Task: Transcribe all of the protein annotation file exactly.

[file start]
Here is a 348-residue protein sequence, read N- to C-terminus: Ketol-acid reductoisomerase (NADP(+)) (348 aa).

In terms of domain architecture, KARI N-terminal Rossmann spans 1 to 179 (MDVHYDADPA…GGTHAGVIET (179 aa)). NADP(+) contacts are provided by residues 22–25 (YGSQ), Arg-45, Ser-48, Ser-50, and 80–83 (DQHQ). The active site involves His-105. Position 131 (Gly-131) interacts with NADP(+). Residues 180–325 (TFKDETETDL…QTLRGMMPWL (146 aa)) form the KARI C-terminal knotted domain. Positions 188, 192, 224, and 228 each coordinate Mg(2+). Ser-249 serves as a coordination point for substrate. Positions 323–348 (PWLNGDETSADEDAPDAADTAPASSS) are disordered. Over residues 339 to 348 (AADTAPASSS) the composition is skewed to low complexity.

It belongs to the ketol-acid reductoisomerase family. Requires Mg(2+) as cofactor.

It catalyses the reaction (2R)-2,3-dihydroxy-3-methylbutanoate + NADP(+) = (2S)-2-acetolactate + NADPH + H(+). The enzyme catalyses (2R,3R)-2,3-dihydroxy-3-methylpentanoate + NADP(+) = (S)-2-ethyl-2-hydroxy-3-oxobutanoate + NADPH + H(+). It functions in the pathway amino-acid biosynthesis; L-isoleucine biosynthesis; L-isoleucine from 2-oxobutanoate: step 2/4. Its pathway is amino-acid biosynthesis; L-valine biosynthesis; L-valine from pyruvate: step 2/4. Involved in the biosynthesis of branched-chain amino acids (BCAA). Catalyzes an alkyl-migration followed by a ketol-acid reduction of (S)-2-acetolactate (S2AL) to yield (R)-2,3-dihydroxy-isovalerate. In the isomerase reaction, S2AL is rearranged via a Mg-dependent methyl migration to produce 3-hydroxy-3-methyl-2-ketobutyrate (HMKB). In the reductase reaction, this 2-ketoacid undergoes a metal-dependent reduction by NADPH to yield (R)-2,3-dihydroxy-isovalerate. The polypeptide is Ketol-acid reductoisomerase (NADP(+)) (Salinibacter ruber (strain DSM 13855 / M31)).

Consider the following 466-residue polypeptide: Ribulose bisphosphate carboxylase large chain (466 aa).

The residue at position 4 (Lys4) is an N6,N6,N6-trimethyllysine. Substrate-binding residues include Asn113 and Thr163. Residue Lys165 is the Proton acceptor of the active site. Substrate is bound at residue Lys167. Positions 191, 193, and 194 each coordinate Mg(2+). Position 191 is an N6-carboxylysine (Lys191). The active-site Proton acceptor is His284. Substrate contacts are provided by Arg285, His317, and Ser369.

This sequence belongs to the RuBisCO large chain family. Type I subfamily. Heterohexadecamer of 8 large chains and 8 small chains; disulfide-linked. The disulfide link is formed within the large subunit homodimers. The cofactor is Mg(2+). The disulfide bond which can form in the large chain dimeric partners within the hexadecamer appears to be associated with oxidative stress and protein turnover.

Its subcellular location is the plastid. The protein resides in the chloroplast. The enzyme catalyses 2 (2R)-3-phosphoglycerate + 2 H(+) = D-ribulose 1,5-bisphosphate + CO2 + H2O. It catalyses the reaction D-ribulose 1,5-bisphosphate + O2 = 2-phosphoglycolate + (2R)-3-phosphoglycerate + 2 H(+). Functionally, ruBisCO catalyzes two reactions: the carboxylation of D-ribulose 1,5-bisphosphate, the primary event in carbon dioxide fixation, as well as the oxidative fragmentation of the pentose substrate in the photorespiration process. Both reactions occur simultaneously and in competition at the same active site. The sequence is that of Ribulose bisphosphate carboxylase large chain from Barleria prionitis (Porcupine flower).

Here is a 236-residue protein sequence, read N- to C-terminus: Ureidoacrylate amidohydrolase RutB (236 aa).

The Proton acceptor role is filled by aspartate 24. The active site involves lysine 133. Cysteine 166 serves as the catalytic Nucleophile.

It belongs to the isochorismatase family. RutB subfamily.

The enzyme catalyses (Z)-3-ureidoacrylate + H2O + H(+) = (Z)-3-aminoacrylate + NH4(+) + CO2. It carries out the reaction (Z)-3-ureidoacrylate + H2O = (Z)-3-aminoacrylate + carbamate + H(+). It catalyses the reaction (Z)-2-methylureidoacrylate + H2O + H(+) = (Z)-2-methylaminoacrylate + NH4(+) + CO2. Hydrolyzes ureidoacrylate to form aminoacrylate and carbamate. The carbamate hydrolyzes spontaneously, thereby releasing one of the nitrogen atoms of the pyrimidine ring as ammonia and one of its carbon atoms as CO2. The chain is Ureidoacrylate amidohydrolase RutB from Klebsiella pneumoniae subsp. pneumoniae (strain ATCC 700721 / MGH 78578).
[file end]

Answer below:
Here is a 348-residue protein sequence, read N- to C-terminus: Ketol-acid reductoisomerase (NADP(+)) (348 aa).

In terms of domain architecture, KARI N-terminal Rossmann spans 1 to 179 (MDVHYDADPA…GGTHAGVIET (179 aa)). NADP(+) contacts are provided by residues 22–25 (YGSQ), Arg-45, Ser-48, Ser-50, and 80–83 (DQHQ). The active site involves His-105. Position 131 (Gly-131) interacts with NADP(+). Residues 180–325 (TFKDETETDL…QTLRGMMPWL (146 aa)) form the KARI C-terminal knotted domain. Positions 188, 192, 224, and 228 each coordinate Mg(2+). Ser-249 serves as a coordination point for substrate. Positions 323–348 (PWLNGDETSADEDAPDAADTAPASSS) are disordered. Over residues 339 to 348 (AADTAPASSS) the composition is skewed to low complexity.

It belongs to the ketol-acid reductoisomerase family. Requires Mg(2+) as cofactor.

It catalyses the reaction (2R)-2,3-dihydroxy-3-methylbutanoate + NADP(+) = (2S)-2-acetolactate + NADPH + H(+). The enzyme catalyses (2R,3R)-2,3-dihydroxy-3-methylpentanoate + NADP(+) = (S)-2-ethyl-2-hydroxy-3-oxobutanoate + NADPH + H(+). It functions in the pathway amino-acid biosynthesis; L-isoleucine biosynthesis; L-isoleucine from 2-oxobutanoate: step 2/4. Its pathway is amino-acid biosynthesis; L-valine biosynthesis; L-valine from pyruvate: step 2/4. Involved in the biosynthesis of branched-chain amino acids (BCAA). Catalyzes an alkyl-migration followed by a ketol-acid reduction of (S)-2-acetolactate (S2AL) to yield (R)-2,3-dihydroxy-isovalerate. In the isomerase reaction, S2AL is rearranged via a Mg-dependent methyl migration to produce 3-hydroxy-3-methyl-2-ketobutyrate (HMKB). In the reductase reaction, this 2-ketoacid undergoes a metal-dependent reduction by NADPH to yield (R)-2,3-dihydroxy-isovalerate. The polypeptide is Ketol-acid reductoisomerase (NADP(+)) (Salinibacter ruber (strain DSM 13855 / M31)).

Consider the following 466-residue polypeptide: Ribulose bisphosphate carboxylase large chain (466 aa).

The residue at position 4 (Lys4) is an N6,N6,N6-trimethyllysine. Substrate-binding residues include Asn113 and Thr163. Residue Lys165 is the Proton acceptor of the active site. Substrate is bound at residue Lys167. Positions 191, 193, and 194 each coordinate Mg(2+). Position 191 is an N6-carboxylysine (Lys191). The active-site Proton acceptor is His284. Substrate contacts are provided by Arg285, His317, and Ser369.

This sequence belongs to the RuBisCO large chain family. Type I subfamily. Heterohexadecamer of 8 large chains and 8 small chains; disulfide-linked. The disulfide link is formed within the large subunit homodimers. The cofactor is Mg(2+). The disulfide bond which can form in the large chain dimeric partners within the hexadecamer appears to be associated with oxidative stress and protein turnover.

Its subcellular location is the plastid. The protein resides in the chloroplast. The enzyme catalyses 2 (2R)-3-phosphoglycerate + 2 H(+) = D-ribulose 1,5-bisphosphate + CO2 + H2O. It catalyses the reaction D-ribulose 1,5-bisphosphate + O2 = 2-phosphoglycolate + (2R)-3-phosphoglycerate + 2 H(+). Functionally, ruBisCO catalyzes two reactions: the carboxylation of D-ribulose 1,5-bisphosphate, the primary event in carbon dioxide fixation, as well as the oxidative fragmentation of the pentose substrate in the photorespiration process. Both reactions occur simultaneously and in competition at the same active site. The sequence is that of Ribulose bisphosphate carboxylase large chain from Barleria prionitis (Porcupine flower).

Here is a 236-residue protein sequence, read N- to C-terminus: Ureidoacrylate amidohydrolase RutB (236 aa).

The Proton acceptor role is filled by aspartate 24. The active site involves lysine 133. Cysteine 166 serves as the catalytic Nucleophile.

It belongs to the isochorismatase family. RutB subfamily.

The enzyme catalyses (Z)-3-ureidoacrylate + H2O + H(+) = (Z)-3-aminoacrylate + NH4(+) + CO2. It carries out the reaction (Z)-3-ureidoacrylate + H2O = (Z)-3-aminoacrylate + carbamate + H(+). It catalyses the reaction (Z)-2-methylureidoacrylate + H2O + H(+) = (Z)-2-methylaminoacrylate + NH4(+) + CO2. Hydrolyzes ureidoacrylate to form aminoacrylate and carbamate. The carbamate hydrolyzes spontaneously, thereby releasing one of the nitrogen atoms of the pyrimidine ring as ammonia and one of its carbon atoms as CO2. The chain is Ureidoacrylate amidohydrolase RutB from Klebsiella pneumoniae subsp. pneumoniae (strain ATCC 700721 / MGH 78578).